UK leadership candidate Sunak attacks COVID lockdown response


  • Former finance minister says disadvantages of lockdowns suppressed
  • Sunak says scientists have been given too much influence
  • PM candidate says government tried to scare the public

LONDON, Aug. 25 (Reuters) – Former Chancellor of the Exchequer Rishi Sunak, one of two candidates vying to become Britain’s next prime minister, criticized outgoing Prime Minister Boris Johnson’s handling of the COVID-19 pandemic , and said it had been a mistake to give “empowerment”. scientists and that the downsides of lockdowns were suppressed.

The ruling Conservative party elects a new leader after Johnson was forced to resign when dozens of ministers resigned in protest at a string of scandals and missteps. Party members vote to elect Sunak or Foreign Minister Liz Truss, who will take over next month.

Opinion polls show Sunak is behind in the race. Handling the pandemic has become a problem, with Truss this month saying she would never approve another lockdown and also claiming that as Commerce Secretary at the time, she was not involved in making key decisions about how to respond.

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Sunak said the government had “made a mistake to scare people” about the coronavirus. He said he was banned by officials in Johnson’s office from discussing the “trade-offs” of imposing coronavirus-related restrictions, such as the impact on missed doctor appointments and longer health care waiting lists in the state-run National Health Service.

“The script was to never acknowledge them,” he told Spectator magazine. “The script was, ‘oh there’s no compromise, because doing this for our health is good for the economy’.”

Sunak said scientists from the Scientific Advisory Group on Emergency Situations, the group that helped respond to the outbreak, were given too much influence by ministers over decision-making, such as closing schools and daycare centers.

Sunak said that during the onset of the pandemic, when scientists were given scenarios about what would happen if the lockdowns were not imposed or extended, his requests for the underlying modeling were ignored.

Sunak said it is unfair to blame officials because ministers are elected to make decisions.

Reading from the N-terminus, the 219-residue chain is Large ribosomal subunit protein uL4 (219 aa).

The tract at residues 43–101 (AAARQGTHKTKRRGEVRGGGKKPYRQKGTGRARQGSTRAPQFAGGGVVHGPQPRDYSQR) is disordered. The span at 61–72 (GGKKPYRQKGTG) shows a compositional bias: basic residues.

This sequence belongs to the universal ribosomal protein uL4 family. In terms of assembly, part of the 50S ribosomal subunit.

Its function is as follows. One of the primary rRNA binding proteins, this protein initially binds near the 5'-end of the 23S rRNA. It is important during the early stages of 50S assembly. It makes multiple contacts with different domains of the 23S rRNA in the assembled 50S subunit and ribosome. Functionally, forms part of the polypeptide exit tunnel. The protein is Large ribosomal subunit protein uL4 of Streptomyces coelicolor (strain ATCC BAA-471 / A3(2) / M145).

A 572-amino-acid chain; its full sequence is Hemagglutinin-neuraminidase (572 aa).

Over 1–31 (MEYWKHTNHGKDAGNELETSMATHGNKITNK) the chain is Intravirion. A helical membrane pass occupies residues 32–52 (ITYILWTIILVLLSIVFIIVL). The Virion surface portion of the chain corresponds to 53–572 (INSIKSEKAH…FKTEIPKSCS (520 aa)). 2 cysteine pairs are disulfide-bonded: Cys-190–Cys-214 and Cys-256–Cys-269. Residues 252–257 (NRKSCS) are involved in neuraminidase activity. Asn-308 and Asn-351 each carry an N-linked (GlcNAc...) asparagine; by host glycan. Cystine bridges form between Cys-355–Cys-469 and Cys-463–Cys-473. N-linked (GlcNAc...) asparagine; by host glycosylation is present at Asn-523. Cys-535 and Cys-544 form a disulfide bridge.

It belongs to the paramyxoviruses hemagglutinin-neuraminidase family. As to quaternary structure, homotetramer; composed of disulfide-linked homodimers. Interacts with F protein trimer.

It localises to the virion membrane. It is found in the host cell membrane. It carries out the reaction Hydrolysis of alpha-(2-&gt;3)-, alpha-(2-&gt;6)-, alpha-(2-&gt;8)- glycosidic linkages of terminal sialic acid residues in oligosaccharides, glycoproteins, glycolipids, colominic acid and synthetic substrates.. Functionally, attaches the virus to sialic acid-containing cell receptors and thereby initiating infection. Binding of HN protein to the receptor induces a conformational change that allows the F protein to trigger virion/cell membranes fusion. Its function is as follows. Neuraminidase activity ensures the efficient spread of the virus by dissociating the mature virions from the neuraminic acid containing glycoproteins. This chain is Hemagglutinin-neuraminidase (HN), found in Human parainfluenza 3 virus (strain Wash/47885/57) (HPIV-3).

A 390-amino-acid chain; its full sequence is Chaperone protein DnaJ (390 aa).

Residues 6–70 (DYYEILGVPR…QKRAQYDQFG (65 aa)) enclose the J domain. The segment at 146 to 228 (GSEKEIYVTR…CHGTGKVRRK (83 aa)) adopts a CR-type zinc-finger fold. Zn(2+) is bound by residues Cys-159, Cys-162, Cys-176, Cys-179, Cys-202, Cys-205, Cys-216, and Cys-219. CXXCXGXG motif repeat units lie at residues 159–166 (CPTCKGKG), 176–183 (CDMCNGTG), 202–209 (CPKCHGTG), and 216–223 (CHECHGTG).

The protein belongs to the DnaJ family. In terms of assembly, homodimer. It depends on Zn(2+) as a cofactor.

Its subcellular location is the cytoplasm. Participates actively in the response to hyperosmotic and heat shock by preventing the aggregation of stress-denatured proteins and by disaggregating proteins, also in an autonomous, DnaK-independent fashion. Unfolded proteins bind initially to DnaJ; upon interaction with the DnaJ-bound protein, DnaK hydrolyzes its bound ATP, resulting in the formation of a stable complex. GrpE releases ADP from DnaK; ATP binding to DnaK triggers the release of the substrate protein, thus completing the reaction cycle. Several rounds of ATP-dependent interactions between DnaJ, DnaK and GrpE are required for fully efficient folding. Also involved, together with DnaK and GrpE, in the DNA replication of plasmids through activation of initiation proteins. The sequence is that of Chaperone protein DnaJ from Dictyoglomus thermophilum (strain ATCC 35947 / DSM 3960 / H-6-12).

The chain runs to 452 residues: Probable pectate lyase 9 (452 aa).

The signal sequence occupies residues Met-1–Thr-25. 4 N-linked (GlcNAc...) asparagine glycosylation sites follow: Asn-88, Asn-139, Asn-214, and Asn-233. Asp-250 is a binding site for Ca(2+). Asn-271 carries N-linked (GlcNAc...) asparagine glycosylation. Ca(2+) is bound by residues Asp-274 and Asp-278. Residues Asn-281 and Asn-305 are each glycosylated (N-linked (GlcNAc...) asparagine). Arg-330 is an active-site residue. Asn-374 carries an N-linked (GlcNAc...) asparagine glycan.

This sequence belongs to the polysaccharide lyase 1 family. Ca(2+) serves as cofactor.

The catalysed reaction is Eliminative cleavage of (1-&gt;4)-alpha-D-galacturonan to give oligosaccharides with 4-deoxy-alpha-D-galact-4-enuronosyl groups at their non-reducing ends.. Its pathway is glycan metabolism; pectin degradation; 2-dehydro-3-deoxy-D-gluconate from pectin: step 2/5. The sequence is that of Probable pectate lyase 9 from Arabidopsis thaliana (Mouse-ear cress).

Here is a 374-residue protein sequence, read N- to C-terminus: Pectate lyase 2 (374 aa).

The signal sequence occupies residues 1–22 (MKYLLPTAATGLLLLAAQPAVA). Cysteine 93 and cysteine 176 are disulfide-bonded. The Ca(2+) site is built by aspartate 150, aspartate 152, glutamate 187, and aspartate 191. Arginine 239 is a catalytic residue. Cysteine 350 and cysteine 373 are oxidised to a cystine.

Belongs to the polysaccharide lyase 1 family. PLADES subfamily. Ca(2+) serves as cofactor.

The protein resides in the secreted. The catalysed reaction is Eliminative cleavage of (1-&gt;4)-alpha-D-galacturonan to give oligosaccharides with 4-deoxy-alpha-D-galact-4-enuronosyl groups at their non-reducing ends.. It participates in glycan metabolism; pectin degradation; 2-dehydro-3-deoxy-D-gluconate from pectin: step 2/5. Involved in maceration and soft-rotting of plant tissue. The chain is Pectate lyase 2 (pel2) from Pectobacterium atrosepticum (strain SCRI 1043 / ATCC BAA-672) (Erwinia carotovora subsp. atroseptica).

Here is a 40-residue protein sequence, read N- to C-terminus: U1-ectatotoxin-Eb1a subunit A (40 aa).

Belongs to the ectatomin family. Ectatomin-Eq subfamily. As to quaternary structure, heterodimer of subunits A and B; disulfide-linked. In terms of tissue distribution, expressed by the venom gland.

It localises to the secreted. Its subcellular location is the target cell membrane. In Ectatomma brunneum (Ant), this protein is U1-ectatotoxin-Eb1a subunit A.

“If you give all these independent people power, you’re screwed,” he said.

Sunak himself was extremely popular at the start of the pandemic, as he, as then finance minister, launched a leave scheme that forced many people to remain on the payroll, even if they were unable to work due to the lockdown.


When asked why opinion polls showed that the public wanted the country to be locked, Sunak said: “We helped shape that: with the fear messages”.

Sunak said it was wrong for the government to publish posters showing patients on ventilators and claimed the cabinet was “very upset” when he delivered a speech in September 2020 urging people to “live without fear”.

Britain under Johnson was slower than most of its European counterparts to go into lockdown in early 2020. After suffering some of the highest death rates at the start of the pandemic, it later became one of the first major economies to reopen.

Asked about Sunak’s comments, a government spokesperson defended his track record on COVID and said the economy and children’s education were at the heart of the tough decisions made during the pandemic.

Sunak, who resigned from Johnson’s government last month, suggested schools could have remained open during the pandemic. He said at a rally that he was trying to voice his opposition to closing schools and said it “made him very emotional”.

“There was a great silence afterwards,” he said. “It was the first time anyone said it. I was so furious.”

Lockdown “could have been shorter” or could have been a “different” approach, he said.

A public inquiry into government preparedness, public health and economic response to the pandemic is expected to begin gathering evidence next year.

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Reporting by Andrew MacAskill Editing by Kate Holton and Frances Kerry

Our Standards: The Thomson Reuters Trust Principles.

The Valley Voice
The Valley Voice
Christopher Brito is a social media producer and trending writer for The Valley Voice, with a focus on sports and stories related to race and culture.


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